If 2009 was the year of the bailout – when corporations and industries looked to the government to stabilize the pillars of the economy – then 2010 is the year of the consumer. The political agenda is packed with items addressing consumer policies and consumer protection as well as unemployment stabilization and benefits.
On the horizon are programs and recovery efforts geared toward improving the consumer condition; credit unions cannot afford to rest on their laurels. Now is the time to initiate programs in lending. Albeit, January and February are slow months, but with smarter and more efficient efforts, credit unions can lead the lending market.
“This is an unprecedented time for credit unions in terms of opportunities,” says Cathie Tierney, CEO of Community First Credit Union ($1.3B, Appleton, WI). And Tierney knows about seizing opportunity. Two years ago, Community First took advantage of the Federal Reserve’s drop in interest rates by offering a four-day loan sale with rates up to .50 basis points (bp) lower than the Fed’s. The rate applied to any secured loan, real estate and refis included, and the sale was, to put it mildly, a success. Three thousand people applied for more than $150 million in loans. Community First ultimately wrote $149 million in loans; slightly more than $104 million, 70%, was new money. Nearly 1,000 of the applicants were new members who, in turn, opened 696 new direct-deposit checking accounts (a condition of the loan).
“We were processing 100 to 130 loans a day,” Tierney said in a first quarter 2008 Credit Union Strategy & Performance article. The sale, which began on January 31, launched the credit union into October in terms of progress toward its yearly growth goal. Community First ended the year with a loan growth of 25%. Although 2009 was not a banner year – “we started to see the economic downturn hit home,” Tierney says – the credit union still originated $137 million in mortgage loans through June.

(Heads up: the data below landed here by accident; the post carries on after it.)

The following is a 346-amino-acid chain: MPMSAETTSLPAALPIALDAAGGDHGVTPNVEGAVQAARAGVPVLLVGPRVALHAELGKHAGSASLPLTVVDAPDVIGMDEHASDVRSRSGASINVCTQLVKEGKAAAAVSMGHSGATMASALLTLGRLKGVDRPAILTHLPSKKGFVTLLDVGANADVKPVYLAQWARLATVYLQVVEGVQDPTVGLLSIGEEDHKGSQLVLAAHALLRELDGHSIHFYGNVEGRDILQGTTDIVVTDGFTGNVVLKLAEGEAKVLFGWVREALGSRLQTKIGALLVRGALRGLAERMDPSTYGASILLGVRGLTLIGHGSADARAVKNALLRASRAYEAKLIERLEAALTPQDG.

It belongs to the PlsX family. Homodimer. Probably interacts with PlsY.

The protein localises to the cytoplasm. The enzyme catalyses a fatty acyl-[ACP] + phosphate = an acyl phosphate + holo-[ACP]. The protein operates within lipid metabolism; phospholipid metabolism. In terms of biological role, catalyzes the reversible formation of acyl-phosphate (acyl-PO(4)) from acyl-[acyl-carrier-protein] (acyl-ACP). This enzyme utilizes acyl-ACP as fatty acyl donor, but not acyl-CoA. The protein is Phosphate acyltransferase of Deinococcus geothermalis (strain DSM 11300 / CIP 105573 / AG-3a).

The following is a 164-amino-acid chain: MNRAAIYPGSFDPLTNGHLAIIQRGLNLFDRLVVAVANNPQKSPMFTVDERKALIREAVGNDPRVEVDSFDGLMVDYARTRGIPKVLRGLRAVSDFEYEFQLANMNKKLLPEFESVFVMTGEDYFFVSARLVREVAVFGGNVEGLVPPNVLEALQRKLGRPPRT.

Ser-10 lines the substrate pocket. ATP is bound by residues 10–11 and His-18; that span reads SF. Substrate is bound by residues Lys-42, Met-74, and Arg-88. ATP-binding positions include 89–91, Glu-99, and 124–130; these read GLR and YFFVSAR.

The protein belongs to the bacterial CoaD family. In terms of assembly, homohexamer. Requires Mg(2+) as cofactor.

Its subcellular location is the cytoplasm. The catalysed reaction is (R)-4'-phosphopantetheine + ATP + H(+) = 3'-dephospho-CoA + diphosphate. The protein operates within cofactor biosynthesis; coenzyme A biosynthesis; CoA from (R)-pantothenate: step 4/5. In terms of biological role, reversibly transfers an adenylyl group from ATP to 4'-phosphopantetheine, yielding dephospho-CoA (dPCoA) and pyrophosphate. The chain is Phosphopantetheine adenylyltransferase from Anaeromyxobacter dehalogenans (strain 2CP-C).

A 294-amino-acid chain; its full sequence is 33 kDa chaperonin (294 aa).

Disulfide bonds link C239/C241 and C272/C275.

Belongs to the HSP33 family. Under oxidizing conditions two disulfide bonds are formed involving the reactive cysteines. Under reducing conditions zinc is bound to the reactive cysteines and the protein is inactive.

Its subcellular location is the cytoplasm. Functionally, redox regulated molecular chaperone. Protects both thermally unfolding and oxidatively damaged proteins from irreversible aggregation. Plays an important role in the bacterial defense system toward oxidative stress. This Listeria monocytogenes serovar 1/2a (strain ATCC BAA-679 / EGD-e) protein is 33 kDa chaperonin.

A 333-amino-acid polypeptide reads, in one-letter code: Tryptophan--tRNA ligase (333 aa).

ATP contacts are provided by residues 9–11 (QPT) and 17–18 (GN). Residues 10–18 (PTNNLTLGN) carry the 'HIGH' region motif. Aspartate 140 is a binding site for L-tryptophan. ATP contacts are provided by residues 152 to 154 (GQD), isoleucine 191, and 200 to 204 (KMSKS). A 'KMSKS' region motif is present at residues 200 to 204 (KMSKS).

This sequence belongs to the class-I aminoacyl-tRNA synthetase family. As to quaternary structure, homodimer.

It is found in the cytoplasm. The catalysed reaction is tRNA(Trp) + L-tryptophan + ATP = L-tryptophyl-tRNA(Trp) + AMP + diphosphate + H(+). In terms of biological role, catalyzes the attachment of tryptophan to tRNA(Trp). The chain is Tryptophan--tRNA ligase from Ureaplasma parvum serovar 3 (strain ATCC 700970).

Growing loan portfolios early in the year is a smart strategy for several reasons. Primarily, though, there is the issue of interest income.
“The earlier you get the loans on the book,” Tierney says, “the more opportunities you have to earn interest income.”
But today’s lending environment contains two aspects that amplify the urgency to increase loan-growth efforts. Those two aspects are historically low interest rates and competition returning to the marketplace.
Goodbye Low Rates
Rates are at an all-time low and are projected to remain there through the end of 2011. Credit unions will fare better lending money to their members than investing it through other traditional channels. With no expectation for an increase in short-term rates, credit unions cannot rely on earning a return from investments. Converting that would-be investment into a member loan makes more sense in a low-rate environment.
But credit unions must act now. Whether it’s a new loan product – such as small business loan push or a first time homebuyer initiative – or a focus on increasing refinances or member penetration, at some point rates will start to climb. And with a climbing rate comes a narrowing of the gap between loan and market investments.
Cautious banks have contributed to a slow-down of lending, but this trend is abating. Although fewer consumers are actively seeking new loans, leaders in the political community are pushing banks to be more proactive in finding those people and businesses that do need loans. In an environment where lending is on the decline, banks are competing fiercely with one another for new loans, especially in areas such as mortgage lending.
So how can credit unions combat competition? Tried and true methods, such as loan recapture and loan participation, are one way. Another way is through innovative programs. Local Government Federal Credit Union ($969.2M, Raleigh, NC) parlayed its local ties into an opportunity to become an integral financial partner of community business. In 2008, LGFCU launched an initiative that allows it to lend directly to North Carolina’s local governments. From that initiative, it has originated more than 85 loans that have gone toward the purchase of necessities such as fire trucks and ambulances.